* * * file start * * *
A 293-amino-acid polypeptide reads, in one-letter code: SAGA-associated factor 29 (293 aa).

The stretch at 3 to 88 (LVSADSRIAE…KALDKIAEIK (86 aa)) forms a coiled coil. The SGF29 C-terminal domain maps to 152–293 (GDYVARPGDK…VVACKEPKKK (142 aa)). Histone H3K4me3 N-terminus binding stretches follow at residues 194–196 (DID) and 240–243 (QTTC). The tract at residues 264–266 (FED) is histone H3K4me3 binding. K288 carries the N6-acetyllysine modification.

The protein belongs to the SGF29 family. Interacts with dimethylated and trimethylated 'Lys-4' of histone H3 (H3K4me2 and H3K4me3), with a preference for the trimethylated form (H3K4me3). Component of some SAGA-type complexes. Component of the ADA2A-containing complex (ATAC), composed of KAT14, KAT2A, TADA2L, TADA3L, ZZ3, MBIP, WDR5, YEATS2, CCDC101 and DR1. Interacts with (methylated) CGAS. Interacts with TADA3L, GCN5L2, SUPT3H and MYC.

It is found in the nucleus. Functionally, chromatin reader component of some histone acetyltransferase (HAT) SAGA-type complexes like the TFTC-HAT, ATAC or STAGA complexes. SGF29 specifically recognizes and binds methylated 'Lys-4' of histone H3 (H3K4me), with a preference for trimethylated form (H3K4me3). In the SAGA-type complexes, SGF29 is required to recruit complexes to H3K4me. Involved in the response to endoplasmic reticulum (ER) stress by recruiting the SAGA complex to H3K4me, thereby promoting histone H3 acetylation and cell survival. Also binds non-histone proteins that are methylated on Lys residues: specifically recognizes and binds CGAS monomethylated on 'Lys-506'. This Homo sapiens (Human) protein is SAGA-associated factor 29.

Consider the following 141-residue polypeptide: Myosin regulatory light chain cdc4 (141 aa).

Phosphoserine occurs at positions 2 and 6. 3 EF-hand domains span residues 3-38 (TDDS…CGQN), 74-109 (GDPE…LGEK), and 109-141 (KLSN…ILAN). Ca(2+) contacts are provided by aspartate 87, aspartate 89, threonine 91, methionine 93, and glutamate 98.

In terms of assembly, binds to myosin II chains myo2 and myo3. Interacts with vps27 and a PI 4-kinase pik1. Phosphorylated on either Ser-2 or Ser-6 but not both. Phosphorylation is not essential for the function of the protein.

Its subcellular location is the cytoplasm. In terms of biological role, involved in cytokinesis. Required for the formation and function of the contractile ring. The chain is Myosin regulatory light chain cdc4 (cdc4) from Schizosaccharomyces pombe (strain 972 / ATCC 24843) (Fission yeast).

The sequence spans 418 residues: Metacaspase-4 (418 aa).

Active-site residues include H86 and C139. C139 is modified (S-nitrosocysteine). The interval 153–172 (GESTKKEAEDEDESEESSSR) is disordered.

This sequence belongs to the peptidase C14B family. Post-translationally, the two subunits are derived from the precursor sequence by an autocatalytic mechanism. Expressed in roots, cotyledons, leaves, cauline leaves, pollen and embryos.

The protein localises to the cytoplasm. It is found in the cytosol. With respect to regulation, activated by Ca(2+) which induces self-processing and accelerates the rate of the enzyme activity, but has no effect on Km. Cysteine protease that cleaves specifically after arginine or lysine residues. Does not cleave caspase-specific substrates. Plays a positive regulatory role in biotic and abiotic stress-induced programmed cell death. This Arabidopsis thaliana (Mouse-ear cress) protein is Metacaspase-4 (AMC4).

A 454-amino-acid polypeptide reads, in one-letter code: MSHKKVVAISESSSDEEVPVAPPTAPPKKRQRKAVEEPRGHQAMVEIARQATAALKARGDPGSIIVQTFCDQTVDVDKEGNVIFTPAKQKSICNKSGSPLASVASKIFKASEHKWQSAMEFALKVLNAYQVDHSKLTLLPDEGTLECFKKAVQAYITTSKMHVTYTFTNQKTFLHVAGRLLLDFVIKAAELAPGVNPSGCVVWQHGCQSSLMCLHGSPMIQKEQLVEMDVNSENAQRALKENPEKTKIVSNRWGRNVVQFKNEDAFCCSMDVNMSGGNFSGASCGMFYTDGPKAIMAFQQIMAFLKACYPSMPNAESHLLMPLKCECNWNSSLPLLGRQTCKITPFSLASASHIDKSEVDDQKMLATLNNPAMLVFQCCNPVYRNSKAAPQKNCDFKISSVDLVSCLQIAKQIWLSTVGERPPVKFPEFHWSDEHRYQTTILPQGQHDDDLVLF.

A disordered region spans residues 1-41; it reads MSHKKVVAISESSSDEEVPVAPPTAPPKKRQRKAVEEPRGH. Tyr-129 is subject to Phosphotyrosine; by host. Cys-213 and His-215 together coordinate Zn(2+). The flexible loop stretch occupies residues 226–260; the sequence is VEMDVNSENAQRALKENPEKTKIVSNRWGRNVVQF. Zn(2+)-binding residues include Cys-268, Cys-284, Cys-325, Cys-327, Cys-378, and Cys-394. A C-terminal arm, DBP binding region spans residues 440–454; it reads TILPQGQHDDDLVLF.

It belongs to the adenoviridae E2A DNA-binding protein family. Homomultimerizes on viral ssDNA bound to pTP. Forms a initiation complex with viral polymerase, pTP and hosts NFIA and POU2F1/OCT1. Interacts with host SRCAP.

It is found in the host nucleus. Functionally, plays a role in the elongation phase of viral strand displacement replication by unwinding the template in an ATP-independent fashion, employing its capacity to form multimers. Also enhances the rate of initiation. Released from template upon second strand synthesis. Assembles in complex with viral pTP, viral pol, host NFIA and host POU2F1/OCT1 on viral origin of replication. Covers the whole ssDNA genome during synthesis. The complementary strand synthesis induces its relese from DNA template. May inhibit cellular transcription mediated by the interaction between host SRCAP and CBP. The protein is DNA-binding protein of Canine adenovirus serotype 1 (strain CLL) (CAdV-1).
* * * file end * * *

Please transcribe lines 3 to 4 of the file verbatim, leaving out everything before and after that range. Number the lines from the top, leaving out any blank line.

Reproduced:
The protein belongs to the SGF29 family. Interacts with dimethylated and trimethylated 'Lys-4' of histone H3 (H3K4me2 and H3K4me3), with a preference for the trimethylated form (H3K4me3). Component of some SAGA-type complexes. Component of the ADA2A-containing complex (ATAC), composed of KAT14, KAT2A, TADA2L, TADA3L, ZZ3, MBIP, WDR5, YEATS2, CCDC101 and DR1. Interacts with (methylated) CGAS. Interacts with TADA3L, GCN5L2, SUPT3H and MYC.

It is found in the nucleus. Functionally, chromatin reader component of some histone acetyltransferase (HAT) SAGA-type complexes like the TFTC-HAT, ATAC or STAGA complexes. SGF29 specifically recognizes and binds methylated 'Lys-4' of histone H3 (H3K4me), with a preference for trimethylated form (H3K4me3). In the SAGA-type complexes, SGF29 is required to recruit complexes to H3K4me. Involved in the response to endoplasmic reticulum (ER) stress by recruiting the SAGA complex to H3K4me, thereby promoting histone H3 acetylation and cell survival. Also binds non-histone proteins that are methylated on Lys residues: specifically recognizes and binds CGAS monomethylated on 'Lys-506'. This Homo sapiens (Human) protein is SAGA-associated factor 29.